Few of us can claim to be completely independent. With the exception of the odd hermit, we are social animals. Our social lives are often informal: meeting friends, going out for dinner or popping down to the pub. On other occasions, there's a bit more formality: office relations probably ought to fall into this category (although you can never completely rule out the inappropriate encounter next to - or sometimes on - the photocopier).
But there are other social gatherings which are neither formal nor informal. Clubs and societies fall into this category. We join a club - and leave a club - through a combination of our own freewill and the club's willingness to accept us. Once we're in the club, though, we either abide by the rules, ignore the rules (in which case, we might be thrown out) or try to change the rules.
These clubs take a variety of different forms. At school, perhaps you were a member of your chess club, the netball team or the orchestra. Reaching maturity, you might now be a member of a political party, a trade union, your local drugs gang or, perhaps, Weight Watchers.
In all of these cases, you join the club because you and others share a mutual interest. Your membership provides benefits both for you and, hopefully, for the club itself. Indeed, many clubs actively tout for members, hoping to attract more and more like-minded people (until you end up with, let's say, an over-full swimming pool on a hot day).
The world of economics has its own theory of clubs. James Buchanan, the Nobel laureate, came up with the theory in relation to public choice. There was a good reason for doing so. Economists love the idea of markets - everything works so nicely, at least in theory - but become slightly queasy when they're asked to talk about the economics of defence spending, the police force, the legal system or use of the municipal swimming baths.
These are public goods which only exist because society as a whole, expressed through either its democratic wishes or the coercive decisions of its rulers, deems that they are "good things". Buchanan was interested in working out how much of a public good should be supplied. To do so, he thought about the fees that might be generated from providing the public good through membership of a "club". He argued that the success of a club providing public goods would depend on both its "excludability" - there's no point being a member if non-members get the same benefits - and its "non-rivalry" - your consumption of the good will not impede my consumption of the same thing.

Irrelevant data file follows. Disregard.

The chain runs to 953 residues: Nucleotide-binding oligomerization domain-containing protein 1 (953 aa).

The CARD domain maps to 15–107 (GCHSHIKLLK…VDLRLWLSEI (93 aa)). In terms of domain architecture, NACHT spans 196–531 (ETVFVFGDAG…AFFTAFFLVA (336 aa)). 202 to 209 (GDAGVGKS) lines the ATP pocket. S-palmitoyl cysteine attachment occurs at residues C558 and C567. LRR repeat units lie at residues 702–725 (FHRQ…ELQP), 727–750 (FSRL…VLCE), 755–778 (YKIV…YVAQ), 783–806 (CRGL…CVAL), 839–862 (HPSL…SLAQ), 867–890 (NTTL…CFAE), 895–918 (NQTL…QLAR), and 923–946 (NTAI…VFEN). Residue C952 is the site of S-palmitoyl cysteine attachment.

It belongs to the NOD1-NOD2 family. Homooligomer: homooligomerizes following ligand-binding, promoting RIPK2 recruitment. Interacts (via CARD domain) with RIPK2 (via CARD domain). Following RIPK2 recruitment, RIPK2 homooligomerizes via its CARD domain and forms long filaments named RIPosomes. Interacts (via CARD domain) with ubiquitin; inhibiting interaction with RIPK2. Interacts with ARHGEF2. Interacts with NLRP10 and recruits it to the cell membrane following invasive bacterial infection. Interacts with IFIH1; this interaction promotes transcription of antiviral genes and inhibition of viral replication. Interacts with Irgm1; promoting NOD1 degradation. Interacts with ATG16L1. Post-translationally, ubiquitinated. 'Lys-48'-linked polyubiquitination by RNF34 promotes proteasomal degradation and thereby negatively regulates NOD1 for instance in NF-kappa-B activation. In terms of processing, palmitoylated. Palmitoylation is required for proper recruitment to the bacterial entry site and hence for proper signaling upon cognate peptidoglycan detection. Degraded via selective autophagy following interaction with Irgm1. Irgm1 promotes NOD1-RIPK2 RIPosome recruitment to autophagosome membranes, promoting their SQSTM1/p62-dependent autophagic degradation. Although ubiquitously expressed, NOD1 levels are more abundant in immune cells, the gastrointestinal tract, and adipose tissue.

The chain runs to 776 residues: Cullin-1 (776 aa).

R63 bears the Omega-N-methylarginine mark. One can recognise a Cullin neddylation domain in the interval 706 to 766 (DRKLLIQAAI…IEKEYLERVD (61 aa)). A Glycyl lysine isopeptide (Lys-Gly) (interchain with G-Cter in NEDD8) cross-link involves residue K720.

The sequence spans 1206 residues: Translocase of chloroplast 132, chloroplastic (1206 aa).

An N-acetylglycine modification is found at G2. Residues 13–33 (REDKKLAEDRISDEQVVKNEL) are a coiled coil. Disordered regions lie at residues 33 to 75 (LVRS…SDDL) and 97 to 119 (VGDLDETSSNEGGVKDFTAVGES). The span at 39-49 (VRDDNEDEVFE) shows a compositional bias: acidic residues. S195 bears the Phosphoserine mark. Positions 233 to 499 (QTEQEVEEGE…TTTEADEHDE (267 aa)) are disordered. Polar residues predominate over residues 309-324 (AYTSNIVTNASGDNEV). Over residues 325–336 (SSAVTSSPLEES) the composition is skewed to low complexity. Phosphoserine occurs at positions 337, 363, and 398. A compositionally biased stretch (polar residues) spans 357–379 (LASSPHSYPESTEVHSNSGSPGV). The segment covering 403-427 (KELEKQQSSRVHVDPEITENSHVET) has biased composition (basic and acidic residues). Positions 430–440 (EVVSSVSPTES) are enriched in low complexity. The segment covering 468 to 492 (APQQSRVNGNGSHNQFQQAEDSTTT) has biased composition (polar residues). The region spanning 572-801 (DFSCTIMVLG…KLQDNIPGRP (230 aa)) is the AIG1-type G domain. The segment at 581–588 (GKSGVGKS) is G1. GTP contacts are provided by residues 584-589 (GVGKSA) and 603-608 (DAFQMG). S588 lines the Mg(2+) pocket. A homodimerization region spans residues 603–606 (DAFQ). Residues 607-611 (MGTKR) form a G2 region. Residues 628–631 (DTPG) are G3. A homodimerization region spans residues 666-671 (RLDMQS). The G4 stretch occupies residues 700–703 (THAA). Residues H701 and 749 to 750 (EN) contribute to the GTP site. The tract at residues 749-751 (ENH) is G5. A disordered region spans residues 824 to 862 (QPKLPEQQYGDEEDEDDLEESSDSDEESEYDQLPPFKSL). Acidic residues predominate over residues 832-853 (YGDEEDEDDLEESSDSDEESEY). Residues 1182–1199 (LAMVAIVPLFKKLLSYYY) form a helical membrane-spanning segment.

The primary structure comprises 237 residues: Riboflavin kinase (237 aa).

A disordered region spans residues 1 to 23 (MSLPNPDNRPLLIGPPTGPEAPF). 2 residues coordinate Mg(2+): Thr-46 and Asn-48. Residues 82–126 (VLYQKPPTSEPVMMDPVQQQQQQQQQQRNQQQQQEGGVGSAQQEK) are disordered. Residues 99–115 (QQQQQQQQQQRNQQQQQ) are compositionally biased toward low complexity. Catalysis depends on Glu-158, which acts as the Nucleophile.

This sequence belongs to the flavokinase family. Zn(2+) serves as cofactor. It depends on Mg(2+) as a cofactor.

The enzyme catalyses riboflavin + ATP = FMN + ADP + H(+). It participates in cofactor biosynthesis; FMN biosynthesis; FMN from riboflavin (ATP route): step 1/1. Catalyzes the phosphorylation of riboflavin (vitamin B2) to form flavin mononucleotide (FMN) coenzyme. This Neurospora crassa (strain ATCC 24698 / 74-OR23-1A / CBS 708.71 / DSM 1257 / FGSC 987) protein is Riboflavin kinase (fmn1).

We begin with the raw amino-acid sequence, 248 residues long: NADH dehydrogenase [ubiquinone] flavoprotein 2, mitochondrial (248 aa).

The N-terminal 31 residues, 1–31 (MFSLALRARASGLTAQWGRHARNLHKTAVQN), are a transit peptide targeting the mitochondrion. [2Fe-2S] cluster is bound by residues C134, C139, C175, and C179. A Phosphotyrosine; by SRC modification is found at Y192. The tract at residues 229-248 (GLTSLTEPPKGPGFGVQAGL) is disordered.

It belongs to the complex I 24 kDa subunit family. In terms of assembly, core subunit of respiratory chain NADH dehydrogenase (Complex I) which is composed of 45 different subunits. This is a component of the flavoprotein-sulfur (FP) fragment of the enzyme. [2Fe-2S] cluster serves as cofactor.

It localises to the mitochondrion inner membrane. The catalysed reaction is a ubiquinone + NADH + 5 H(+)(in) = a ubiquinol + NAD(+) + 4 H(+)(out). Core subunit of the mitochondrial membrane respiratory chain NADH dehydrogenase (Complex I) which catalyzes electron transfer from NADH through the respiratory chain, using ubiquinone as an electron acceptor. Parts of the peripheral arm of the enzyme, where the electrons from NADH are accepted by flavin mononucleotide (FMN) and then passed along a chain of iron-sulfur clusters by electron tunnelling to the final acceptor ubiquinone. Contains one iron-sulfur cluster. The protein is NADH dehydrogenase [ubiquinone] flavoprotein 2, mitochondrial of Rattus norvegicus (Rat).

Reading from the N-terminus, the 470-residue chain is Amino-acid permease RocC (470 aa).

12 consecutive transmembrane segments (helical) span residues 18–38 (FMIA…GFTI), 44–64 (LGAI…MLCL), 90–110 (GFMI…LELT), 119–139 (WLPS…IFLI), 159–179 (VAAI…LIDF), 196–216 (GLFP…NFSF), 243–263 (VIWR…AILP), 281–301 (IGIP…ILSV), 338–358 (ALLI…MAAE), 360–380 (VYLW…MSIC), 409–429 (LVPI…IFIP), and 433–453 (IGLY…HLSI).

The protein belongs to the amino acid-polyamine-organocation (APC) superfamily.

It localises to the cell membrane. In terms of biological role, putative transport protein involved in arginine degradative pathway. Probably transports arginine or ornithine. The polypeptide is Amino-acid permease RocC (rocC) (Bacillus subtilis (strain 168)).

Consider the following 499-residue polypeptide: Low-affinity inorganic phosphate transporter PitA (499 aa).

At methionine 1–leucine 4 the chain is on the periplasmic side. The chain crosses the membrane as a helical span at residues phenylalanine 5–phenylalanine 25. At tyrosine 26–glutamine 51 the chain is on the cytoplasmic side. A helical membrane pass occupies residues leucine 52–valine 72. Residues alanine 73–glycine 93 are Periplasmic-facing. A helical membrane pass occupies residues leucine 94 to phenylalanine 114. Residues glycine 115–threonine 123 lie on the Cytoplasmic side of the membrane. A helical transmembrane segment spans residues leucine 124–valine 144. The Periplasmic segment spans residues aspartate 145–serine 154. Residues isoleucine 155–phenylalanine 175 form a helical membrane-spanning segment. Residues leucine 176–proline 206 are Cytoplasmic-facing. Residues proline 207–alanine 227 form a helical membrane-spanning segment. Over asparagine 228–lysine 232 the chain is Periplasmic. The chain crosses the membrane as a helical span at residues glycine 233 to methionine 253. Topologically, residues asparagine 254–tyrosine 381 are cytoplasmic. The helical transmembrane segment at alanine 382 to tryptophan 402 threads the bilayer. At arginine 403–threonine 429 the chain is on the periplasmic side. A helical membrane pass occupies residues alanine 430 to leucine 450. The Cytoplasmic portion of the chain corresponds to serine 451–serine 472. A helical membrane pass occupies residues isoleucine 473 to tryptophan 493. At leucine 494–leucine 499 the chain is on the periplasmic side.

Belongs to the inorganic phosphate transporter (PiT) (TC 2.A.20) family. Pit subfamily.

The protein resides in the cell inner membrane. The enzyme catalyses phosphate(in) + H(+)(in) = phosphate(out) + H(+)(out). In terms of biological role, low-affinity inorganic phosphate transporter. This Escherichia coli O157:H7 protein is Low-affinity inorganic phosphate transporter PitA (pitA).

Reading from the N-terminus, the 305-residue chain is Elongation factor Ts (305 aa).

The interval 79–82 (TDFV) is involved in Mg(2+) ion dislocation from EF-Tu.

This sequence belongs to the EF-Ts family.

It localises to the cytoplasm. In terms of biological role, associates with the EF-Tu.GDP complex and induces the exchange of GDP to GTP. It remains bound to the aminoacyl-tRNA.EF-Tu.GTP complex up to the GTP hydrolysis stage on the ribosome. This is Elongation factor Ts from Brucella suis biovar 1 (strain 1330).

At this point, you might object. You can leave clubs. If, though, you decide you don't want to enjoy the benefits of a police force, you can't so easily opt out (rightly so, because as a "non-member", you'd still benefit). This is an entirely reasonable point which is why Buchanan's theory of clubs is more easily applied to local government. If you don't like what your council is up to, you can either vote for the alternative or, instead, up sticks and go elsewhere.
You only stay in the club so long as the membership fee is worth paying. If you walk out, you end up with Charles Tiebout's contribution to the theory of public choice, namely the idea of "voting with your feet".
These theories of public choice needn't only apply at the local government level. They can also apply at the international level. Most economists argue that some version of free trade is a good thing. They also argue that capital should be able to flow around the world relatively easily. And many are prepared to support the idea of international labour mobility (much to the chagrin of those in this country who are quite keen on the Poles but, for some unfathomable reason, find the Bulgarians and Romanians to be not quite their cup of tea). Put these things together, and you end up with a powerful argument in favour of an international public good.